It was almost 1 PM when train reached Gokarana Road station, a small station with comparatively large waiting lounge. The bus stop is half a kilometer away from the station along a narrow road running parallel to the track heading south, at the point where the main road to Gokarna passes under the railway track. There are a few shops at the bus stop. I got into a bus moving to Gokarna (Most of the buses heading west goes to Gokarna, 6 Kms, half an hour), passing along the route filed with views of salt fields and mangrove forests.
It was almost evening so I visited the few temples in the town and had a glance of the structure of the shops and houses in the towns. It is a must see for any visitor of Gokarna (Note that, Foreigners may not be enter in the temples.). There were so many Hindu upper class people walking along the narrow roads. The architecture of the houses and shops were really attractive. Every 1 shop out of 3 shops was an internet café, I doubt whether the people of Gokarna eat internet.. lol.
My next destination was Gokarna beach at the dead end of the level main road of Gokarna (If you are on sloppy road, you are on a wrong route), a cool place to watch sunset. The beach was bit crowded with tourists but most of the crowd stayed at the entry point of the beach.
A few Restaurants in town were open till 10 PM and I stayed at a hotel near the temple.The night was calm. I sat at the balcony of the room listening the music of the sea and went asleep.
I was waked up early morning by the music from the temple.
Morning Walk to Ohm Beach
I started my walk early morning to ohm beach, 7 Kms away along the tarred road adjacent to Gokarna Post office. The route was not that interesting initially, but after walking a kilometer or so, I reached a beautiful point from where I could see the huge hills of Western Ghats. The views behind me were amazing with Sea to the left and huge mountains painted in patterns of green to the right.
It was Kudle beach seen to my right behind a small valley of rice fields. Even though I could hear the loud roar of the sea, it took more than an hour to reach Ohm Beach: at the dead end of Ohm Beach road (Auto rickshaws from Gokarna charge 300 Rs).
There were a few tourist vehicles parked at the dead end and finally a couple of steps down the parking lead to ohm beach, a pristine clean beach with trades like fishing still works as a major contributor to economy. The beach was bounded by rocky extensions on either side, resembling ohm shape thus receiving the name Ohm beach from the early day hippies who must have conducted acid parties here.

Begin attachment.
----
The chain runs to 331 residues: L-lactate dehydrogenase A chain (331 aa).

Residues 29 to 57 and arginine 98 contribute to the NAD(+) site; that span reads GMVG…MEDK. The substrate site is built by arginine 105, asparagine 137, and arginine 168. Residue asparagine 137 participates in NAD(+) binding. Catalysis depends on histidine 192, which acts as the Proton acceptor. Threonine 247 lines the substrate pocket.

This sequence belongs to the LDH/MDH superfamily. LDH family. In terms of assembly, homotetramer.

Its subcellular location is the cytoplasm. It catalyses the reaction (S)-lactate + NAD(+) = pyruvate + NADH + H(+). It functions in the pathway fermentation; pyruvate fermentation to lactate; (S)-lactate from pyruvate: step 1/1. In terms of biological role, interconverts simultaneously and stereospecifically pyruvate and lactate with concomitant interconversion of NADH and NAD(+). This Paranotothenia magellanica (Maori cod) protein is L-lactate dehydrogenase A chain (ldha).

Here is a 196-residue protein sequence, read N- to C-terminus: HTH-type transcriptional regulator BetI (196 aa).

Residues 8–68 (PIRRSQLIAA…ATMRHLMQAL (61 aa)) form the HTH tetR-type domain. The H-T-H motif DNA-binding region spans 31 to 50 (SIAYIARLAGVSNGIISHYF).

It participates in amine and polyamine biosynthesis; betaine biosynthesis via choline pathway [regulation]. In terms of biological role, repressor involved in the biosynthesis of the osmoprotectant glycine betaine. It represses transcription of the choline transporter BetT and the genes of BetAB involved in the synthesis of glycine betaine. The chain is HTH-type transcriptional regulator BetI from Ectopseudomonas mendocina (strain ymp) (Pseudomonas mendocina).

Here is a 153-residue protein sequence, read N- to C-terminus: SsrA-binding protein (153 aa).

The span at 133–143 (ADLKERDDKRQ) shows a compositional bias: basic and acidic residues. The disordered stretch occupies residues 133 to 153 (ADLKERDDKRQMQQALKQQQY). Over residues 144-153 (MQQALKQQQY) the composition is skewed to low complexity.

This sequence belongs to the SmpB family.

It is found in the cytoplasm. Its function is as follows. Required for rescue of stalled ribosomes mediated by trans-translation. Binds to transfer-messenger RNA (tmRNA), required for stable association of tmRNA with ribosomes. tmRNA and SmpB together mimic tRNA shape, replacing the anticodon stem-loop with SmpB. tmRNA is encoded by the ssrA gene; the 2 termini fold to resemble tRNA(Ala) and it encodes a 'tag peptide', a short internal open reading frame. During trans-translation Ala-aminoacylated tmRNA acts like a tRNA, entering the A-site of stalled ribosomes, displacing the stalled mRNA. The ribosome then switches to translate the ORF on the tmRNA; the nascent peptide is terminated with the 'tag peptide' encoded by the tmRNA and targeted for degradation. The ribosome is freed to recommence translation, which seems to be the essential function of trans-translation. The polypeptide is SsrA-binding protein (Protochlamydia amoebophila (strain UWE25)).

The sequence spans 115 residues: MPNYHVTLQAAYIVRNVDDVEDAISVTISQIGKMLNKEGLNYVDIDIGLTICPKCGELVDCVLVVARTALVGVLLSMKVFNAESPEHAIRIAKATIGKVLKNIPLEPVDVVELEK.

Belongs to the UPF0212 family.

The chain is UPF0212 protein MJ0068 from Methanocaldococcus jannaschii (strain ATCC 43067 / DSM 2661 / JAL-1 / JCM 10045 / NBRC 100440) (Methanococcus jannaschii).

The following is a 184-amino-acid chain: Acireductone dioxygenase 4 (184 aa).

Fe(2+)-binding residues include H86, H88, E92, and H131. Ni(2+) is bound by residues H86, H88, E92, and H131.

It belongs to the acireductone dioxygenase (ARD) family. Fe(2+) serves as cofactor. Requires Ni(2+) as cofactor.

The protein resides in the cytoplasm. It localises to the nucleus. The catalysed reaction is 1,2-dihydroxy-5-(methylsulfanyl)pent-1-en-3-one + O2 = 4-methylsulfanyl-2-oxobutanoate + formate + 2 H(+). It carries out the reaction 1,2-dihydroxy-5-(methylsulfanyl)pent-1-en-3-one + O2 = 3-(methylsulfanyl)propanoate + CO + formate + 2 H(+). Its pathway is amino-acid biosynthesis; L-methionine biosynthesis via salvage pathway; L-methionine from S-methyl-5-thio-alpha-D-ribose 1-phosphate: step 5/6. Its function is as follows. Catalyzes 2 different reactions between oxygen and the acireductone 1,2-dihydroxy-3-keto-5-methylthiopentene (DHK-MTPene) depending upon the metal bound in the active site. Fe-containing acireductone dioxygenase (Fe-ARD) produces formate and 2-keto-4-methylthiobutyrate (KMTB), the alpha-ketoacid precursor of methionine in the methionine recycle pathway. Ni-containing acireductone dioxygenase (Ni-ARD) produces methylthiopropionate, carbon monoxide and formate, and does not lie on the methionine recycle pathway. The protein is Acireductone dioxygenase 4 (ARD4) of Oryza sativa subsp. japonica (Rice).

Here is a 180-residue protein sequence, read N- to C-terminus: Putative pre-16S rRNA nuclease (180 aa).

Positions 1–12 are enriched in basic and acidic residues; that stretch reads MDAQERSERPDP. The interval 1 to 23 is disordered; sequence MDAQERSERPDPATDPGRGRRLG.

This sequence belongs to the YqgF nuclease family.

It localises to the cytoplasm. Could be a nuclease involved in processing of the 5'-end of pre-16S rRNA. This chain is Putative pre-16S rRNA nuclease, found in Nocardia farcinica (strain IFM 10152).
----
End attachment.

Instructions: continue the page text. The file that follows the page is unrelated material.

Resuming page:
The beauty of the beach was enhanced with the stretches of Mangrove plants with its narrow roots balancing on the fractured rocks splashed by waves. The morning sight of a few fishermen returning with a day’s catch was pleasing. I could get a close up view of them preparing the nets and segregating the fish. The restaurants at ohm beach supply good sea food and I had my brunch at Nameste café (They have got a huge menu - I love that Honey porridge). I stayed for a day at the beach, enjoying the waves and the dynamic clouds.
Kudle beach from Ohm beach (see map for directions)
Next day, I said bye to Ohm beach and proceed to Kudle beach just a hill away from Ohm via a short cut. The trek route to Kudle beach is a narrow track to the left of the parking area. Once I reached the hill top, after an ascent of 50 meters, it was bit confusing; thanks to the white arrows painted on the rock showing right directions to the beach (Good Work)
It took about 45 minutes to reach Kudle beach, down the hill, along this trek road through short woods. The views from the top of the sandstone hill were amazing.
Kudle beach is a 300 meter long semi circular beach bounded by red sandstone hills on either side. The periphery of the beach and the hill were paddy plantations and is worth seeing. Kudle beach is usually closed to tourism activities during off season, and chances of finding Indian tourists are very low, as it is not connected by vehicular road; an ideal spot if you wanna be alone. Most of the Indian tourists visit either Ohm beach or Gokarna beach; .
Gokarna Beach from Kudle Beach.
Gokarna beach is just another hill away from Kudle beach along another trek route crossing the hill. I started mt next session of trek along narrow trek route carved uphill over the rock: north of Kudle beach, there is a. Once I climbed the hill, there was a vast barren plateau. After walking almost a kilometer, at the north west end of the hill there was a couple of steps leading down to Gokarna beach.
A road heading north east from the barren hill takes you to Gokarna town. Make sure you reach Gokarna before sunset to watch the beautiful sunset which is not visible from Ohm beach and Kudle beach. I returned town after sunset.
To Ohm Beach (7 Kms): via Ohm beach road from town with gentle ascents and descents.
To Kudle Beach(1 Km Ascent, Level, descent) : Trek up route at the west of parking area near ohm beach. Follow the arrows marked on the rock and cross a unsurfaced vehicular road finally trek down along a couple of narrow step leading to beach.
To Gokarna Beach (2 Kms Ascent, Level, descent): Climb up from Kudle beach, move North east along the barren plateau and down along narrow steps leading to beach. The unsurfaced road seen to North East leads to Gokarna town.
There will be several people taking up this trek, usually foreigners. Be careful when taking this route at night, as there are high chances of slipping and falling down.There will be lots of dogs at every beach but they are not dangerous.I have travelled along this route a couple of times at night.
The food supplied at Udupi Restaurant by an old man, opposite of Post office is excellent. Stay at the old guesthouses looked after by Brahmins to enjoy the classic Gokarna.
Dominic, Malleeshwaram Lodge Attapady, Kerala